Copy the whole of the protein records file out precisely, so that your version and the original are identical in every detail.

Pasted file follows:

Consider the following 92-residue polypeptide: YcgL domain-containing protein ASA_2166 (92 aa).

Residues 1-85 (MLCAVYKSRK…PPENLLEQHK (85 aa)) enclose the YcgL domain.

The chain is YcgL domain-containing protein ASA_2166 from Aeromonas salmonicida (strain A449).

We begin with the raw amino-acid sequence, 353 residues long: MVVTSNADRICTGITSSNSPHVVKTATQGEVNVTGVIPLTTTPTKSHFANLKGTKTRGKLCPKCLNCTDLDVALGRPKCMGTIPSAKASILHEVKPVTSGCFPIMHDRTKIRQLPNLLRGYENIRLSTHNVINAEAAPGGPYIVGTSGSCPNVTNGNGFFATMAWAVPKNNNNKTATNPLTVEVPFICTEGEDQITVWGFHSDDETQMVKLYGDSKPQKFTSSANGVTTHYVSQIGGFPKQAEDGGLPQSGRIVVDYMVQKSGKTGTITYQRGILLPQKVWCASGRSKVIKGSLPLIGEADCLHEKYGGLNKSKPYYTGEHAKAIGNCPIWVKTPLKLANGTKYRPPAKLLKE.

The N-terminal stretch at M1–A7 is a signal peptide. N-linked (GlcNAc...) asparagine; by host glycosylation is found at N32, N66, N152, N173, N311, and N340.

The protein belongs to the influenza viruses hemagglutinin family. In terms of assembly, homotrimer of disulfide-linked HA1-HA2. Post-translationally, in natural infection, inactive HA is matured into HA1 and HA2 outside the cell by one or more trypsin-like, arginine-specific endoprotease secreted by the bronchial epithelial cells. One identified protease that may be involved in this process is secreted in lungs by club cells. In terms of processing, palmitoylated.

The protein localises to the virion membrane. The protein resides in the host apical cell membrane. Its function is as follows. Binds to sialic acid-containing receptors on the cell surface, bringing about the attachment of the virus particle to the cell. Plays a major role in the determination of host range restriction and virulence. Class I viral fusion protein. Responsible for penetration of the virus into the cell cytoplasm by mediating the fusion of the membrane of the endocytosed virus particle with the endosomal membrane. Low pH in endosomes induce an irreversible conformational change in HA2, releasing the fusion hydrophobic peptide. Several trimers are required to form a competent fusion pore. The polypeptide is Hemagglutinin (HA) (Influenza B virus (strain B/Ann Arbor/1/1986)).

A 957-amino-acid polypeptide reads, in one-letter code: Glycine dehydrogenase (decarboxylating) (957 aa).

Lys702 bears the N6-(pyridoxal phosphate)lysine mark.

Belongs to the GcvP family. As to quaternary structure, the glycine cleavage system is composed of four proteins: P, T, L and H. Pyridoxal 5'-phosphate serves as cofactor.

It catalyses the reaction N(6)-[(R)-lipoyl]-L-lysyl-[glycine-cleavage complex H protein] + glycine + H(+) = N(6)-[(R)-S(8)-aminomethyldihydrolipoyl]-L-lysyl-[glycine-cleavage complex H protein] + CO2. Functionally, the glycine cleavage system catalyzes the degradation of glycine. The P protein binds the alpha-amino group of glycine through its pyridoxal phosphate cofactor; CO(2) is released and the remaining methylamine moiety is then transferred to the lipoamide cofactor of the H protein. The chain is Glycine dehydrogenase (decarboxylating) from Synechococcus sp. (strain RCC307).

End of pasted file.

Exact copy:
Consider the following 92-residue polypeptide: YcgL domain-containing protein ASA_2166 (92 aa).

Residues 1-85 (MLCAVYKSRK…PPENLLEQHK (85 aa)) enclose the YcgL domain.

The chain is YcgL domain-containing protein ASA_2166 from Aeromonas salmonicida (strain A449).

We begin with the raw amino-acid sequence, 353 residues long: MVVTSNADRICTGITSSNSPHVVKTATQGEVNVTGVIPLTTTPTKSHFANLKGTKTRGKLCPKCLNCTDLDVALGRPKCMGTIPSAKASILHEVKPVTSGCFPIMHDRTKIRQLPNLLRGYENIRLSTHNVINAEAAPGGPYIVGTSGSCPNVTNGNGFFATMAWAVPKNNNNKTATNPLTVEVPFICTEGEDQITVWGFHSDDETQMVKLYGDSKPQKFTSSANGVTTHYVSQIGGFPKQAEDGGLPQSGRIVVDYMVQKSGKTGTITYQRGILLPQKVWCASGRSKVIKGSLPLIGEADCLHEKYGGLNKSKPYYTGEHAKAIGNCPIWVKTPLKLANGTKYRPPAKLLKE.

The N-terminal stretch at M1–A7 is a signal peptide. N-linked (GlcNAc...) asparagine; by host glycosylation is found at N32, N66, N152, N173, N311, and N340.

The protein belongs to the influenza viruses hemagglutinin family. In terms of assembly, homotrimer of disulfide-linked HA1-HA2. Post-translationally, in natural infection, inactive HA is matured into HA1 and HA2 outside the cell by one or more trypsin-like, arginine-specific endoprotease secreted by the bronchial epithelial cells. One identified protease that may be involved in this process is secreted in lungs by club cells. In terms of processing, palmitoylated.

The protein localises to the virion membrane. The protein resides in the host apical cell membrane. Its function is as follows. Binds to sialic acid-containing receptors on the cell surface, bringing about the attachment of the virus particle to the cell. Plays a major role in the determination of host range restriction and virulence. Class I viral fusion protein. Responsible for penetration of the virus into the cell cytoplasm by mediating the fusion of the membrane of the endocytosed virus particle with the endosomal membrane. Low pH in endosomes induce an irreversible conformational change in HA2, releasing the fusion hydrophobic peptide. Several trimers are required to form a competent fusion pore. The polypeptide is Hemagglutinin (HA) (Influenza B virus (strain B/Ann Arbor/1/1986)).

A 957-amino-acid polypeptide reads, in one-letter code: Glycine dehydrogenase (decarboxylating) (957 aa).

Lys702 bears the N6-(pyridoxal phosphate)lysine mark.

Belongs to the GcvP family. As to quaternary structure, the glycine cleavage system is composed of four proteins: P, T, L and H. Pyridoxal 5'-phosphate serves as cofactor.

It catalyses the reaction N(6)-[(R)-lipoyl]-L-lysyl-[glycine-cleavage complex H protein] + glycine + H(+) = N(6)-[(R)-S(8)-aminomethyldihydrolipoyl]-L-lysyl-[glycine-cleavage complex H protein] + CO2. Functionally, the glycine cleavage system catalyzes the degradation of glycine. The P protein binds the alpha-amino group of glycine through its pyridoxal phosphate cofactor; CO(2) is released and the remaining methylamine moiety is then transferred to the lipoamide cofactor of the H protein. The chain is Glycine dehydrogenase (decarboxylating) from Synechococcus sp. (strain RCC307).